Organizational Development

Topics: Change management, Organizational studies and human resource management, Management Pages: 9 (2630 words) Published: September 17, 2013
Organizational Development’s Purpose and Coherence – A review of traditional and modern outlook.

“The only constant is change”- Heraclitus, 6th century B.C., Greek philosopher. Organizational development has seen dramatic changes from earlier times till now. It has seen different phases in its journey that started from 1940’s and is continuing till now. It has been through the phase when it was considered a movement and also the phase when it became unwanted in the organization. OD has struggled hard to keep its significance alive in organizations and answer back to people raising questions to its effectiveness. But this struggle of OD to increase its effectiveness by incorporating many other values to the original values, had given it a completely different look than what it was at the time of its birth. These changes and improvements have given a challenge to researchers to recognize OD. This has also put a big question in front of all that “Has OD lost its sense of purpose and coherence?”

In this essay, firstly different arguments made by researchers about OD’s origin, its values, how and why it changed and what it is now will be presented. This will be followed by a discussion that will answer the question about OD’s purpose and coherence and finally, a conclusion will be drawn on the basis of the discussions done.

Literature review
OD’s history roots back to 1940’s, when few of its values were used without the “OD” label attached to it (Greiner and Cummings, 2004). Cummings and Worley (2001) believe that OD emerged from five major background- laboratory training, Action research/survey feedback, participative management, quality of work life and strategic change, the last two being very new concepts of OD. However, the fundamental concept of OD is based on Kurt Lewin’s work of planned change (Burnes, 2009). Many researchers and practitioners have continuously contributed to OD practices to give it new dimensions. However, most of the work could be related to Kurt Lewin’s Action Research Model, the three step model and phases of planned change model (Burnes, 1996).While some scholars pursued a micro-psychological approach, others went in a macro-organizational direction and added values to OD like achievement of self actualization, openness, personal recognition, less dogmatic approach to psychotherapy, organization wide participation of individuals and leadership which they thought will lead to organizational effectiveness (Greiner and Cummings, 2004).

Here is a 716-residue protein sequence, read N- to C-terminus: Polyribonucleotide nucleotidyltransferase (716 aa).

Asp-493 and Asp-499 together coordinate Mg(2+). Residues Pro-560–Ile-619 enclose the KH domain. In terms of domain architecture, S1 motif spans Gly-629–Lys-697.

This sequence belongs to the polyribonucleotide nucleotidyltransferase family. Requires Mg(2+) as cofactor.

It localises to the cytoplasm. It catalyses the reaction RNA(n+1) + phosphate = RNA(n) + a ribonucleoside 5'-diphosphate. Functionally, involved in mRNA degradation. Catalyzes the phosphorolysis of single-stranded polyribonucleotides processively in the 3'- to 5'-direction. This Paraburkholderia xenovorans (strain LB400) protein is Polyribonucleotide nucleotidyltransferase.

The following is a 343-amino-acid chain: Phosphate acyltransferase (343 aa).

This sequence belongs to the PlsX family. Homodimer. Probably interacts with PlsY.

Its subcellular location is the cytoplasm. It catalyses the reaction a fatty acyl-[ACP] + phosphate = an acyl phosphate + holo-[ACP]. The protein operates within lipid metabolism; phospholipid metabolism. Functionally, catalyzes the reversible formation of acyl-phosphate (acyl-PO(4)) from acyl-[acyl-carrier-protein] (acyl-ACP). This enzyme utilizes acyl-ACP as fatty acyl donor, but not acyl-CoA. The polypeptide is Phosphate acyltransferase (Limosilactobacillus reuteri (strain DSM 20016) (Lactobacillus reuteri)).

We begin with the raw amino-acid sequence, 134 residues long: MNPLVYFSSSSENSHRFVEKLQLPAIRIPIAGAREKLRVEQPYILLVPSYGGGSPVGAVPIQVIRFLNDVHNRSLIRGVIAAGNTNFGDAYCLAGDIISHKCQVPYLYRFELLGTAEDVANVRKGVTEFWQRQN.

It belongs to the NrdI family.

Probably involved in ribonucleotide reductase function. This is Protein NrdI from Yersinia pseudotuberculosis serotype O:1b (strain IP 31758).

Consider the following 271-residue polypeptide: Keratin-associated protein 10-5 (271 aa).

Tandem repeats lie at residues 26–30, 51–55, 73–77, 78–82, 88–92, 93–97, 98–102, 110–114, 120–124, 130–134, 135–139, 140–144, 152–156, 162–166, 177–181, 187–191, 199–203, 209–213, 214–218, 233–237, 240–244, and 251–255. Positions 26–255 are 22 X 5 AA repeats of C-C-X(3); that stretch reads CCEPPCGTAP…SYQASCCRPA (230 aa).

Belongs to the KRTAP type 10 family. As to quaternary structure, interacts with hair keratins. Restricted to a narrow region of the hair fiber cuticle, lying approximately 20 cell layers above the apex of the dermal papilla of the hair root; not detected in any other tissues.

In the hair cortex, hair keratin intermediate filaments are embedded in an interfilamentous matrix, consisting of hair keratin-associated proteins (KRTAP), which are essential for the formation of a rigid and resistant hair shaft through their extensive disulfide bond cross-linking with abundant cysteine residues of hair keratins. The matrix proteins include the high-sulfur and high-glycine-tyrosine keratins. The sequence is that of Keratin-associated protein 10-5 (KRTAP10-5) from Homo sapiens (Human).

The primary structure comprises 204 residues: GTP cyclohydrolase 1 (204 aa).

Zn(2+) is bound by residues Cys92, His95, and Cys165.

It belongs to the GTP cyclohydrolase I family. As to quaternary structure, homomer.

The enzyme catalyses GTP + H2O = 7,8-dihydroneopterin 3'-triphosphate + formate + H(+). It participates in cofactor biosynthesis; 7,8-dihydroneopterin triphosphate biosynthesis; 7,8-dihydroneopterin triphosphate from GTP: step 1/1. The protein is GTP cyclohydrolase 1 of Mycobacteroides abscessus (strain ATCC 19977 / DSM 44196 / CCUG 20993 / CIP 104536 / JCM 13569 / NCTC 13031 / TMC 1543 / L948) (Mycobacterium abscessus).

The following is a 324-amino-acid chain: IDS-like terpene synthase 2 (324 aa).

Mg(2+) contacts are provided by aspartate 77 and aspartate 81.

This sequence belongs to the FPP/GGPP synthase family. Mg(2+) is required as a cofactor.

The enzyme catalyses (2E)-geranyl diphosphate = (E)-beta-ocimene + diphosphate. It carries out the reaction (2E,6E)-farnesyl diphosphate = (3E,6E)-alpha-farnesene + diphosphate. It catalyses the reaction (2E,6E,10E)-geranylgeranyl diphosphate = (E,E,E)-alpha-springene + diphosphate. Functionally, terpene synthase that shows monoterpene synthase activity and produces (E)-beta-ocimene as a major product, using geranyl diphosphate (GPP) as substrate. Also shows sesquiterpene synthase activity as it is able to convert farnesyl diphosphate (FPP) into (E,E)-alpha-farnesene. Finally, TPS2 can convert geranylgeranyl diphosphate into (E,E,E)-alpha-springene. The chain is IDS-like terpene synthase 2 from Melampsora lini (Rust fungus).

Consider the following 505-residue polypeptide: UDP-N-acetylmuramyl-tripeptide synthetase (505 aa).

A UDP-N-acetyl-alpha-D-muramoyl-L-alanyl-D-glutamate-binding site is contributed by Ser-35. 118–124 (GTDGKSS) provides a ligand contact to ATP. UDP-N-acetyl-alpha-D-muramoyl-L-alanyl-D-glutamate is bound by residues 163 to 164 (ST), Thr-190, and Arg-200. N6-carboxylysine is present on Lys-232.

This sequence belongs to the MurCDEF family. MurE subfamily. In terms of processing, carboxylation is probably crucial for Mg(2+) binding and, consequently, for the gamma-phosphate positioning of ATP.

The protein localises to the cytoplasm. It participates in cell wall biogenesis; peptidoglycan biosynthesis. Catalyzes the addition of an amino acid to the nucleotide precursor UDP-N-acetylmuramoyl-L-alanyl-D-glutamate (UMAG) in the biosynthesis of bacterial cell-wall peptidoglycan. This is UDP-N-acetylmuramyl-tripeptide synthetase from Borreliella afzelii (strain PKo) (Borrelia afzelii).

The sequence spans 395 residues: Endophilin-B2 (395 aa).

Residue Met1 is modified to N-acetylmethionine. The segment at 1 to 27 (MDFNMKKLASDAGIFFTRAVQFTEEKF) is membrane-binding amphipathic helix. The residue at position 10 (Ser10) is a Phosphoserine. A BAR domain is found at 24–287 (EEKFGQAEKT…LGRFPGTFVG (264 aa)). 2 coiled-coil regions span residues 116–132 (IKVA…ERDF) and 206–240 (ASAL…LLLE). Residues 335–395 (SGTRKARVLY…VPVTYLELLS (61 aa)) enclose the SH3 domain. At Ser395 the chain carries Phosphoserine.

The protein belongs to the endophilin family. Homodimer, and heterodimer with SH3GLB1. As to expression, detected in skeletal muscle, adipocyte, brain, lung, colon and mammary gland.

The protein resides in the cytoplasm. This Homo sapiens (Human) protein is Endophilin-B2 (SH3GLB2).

The continuous contribution of the researchers and practitioners gave rise to traditional OD values by which it tried to address the issue of stagnation and resistance to change, its causes and how resistance can be overcome (Werkman, 2010). Porras and Bradford (2004) have stated that the traditional OD model believed that physiologically healthier people will work better leading to a more effective and successful organization and therefore, OD tried to make people more self competent, more self aware, less defensive, accept feedback, listen better, more empathetic, share power, thereby helping people work better in groups, find out better solutions and do better decision making. These changes in people were generally done by the change agents who used to follow a process that involves diagnosis of the problem, action, evaluation and further action and evaluation and self sustaining of the change in collaboration with the organization (Burnes, 1996).Thus, Beckhard (1969) defines that OD is an effort 1)planned ,2)organization-wide and 3)managed from the top, to 4) increase organization effectiveness and health through planned interventions in the organization’s “processes” using behavioral science knowledge.

“By the 1960’s and...

References: Beckhard, R. (1969) Organization Development: strategies and models. Addison-Wesley: Reading, MA, USA.
Bogda, G.L. (2002) ‘OD interventions or “Help! what do I do now?”’, Organization Development and Consulting: Perspectives and Foundations, Fred Massarik and Marissa Pei-Carpenter, eds. Jossey-Bass/Pfeiffer.
Burke, W. (1997) ‘The new agenda for Organizational Development’, Organizational Dynamic
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Burnes, B. (1996) Managing change: A strategic approach to organizational dynamics (2nd edition), Financial Times Pitman Publishing: GB, 170-198.
Burnes, B. (2009) Managing change: A strategic approach to organizational dynamics (5th edition), Financial Times Pearson Education Limited: GB, 320-359.
Cummings, T.G. and Worley C.G. (2001) Organization Development and change (7th edition), South-Western College publishing: Mason, OH, USA, 1-30.
Greiner, L.E. and Cummings, T.G. (2004) ‘Wanted: OD more alive than dead!’, The Journal Of Applied Behavioral Science, 40(4), 374-391.
Grieves, J. (2000) ‘Introduction: the origins of Organizational Development’ Journal Of Management Development. 19(5), 345-447.
Levasseur, R.E. (2010) ‘New OD: An integrative perspective’ Organization Development Journal, 28(3), 21-26.
Neumann, J.E., Miller, E.J. and Holti, R. (1999) ‘Three contemporary challenges for OD practitioners’, Leadership & Organization Development Journal, 20(4), 216-221.
Nistelrooij, A.V. and Sminia, H. (2010) ‘Organization Development: What 's actually happening?’, Journal of Change Management, 10(4), 407-420.
Porras, J.I. and Bradford, D.L. (2004) ‘A historical view of future of OD: An Interview With Jerry Porras’, The Journal Of Applied Behavioral Science, 40(4), 392-402.
Wirtenberg, J., Lipsky, D., Abrams, L., Conway, M. and Slepian, J. (2007) ‘The future of Organization Development: Enabling sustainable business performance through people’ Organization Development Journal, 25 (2), 11-227.
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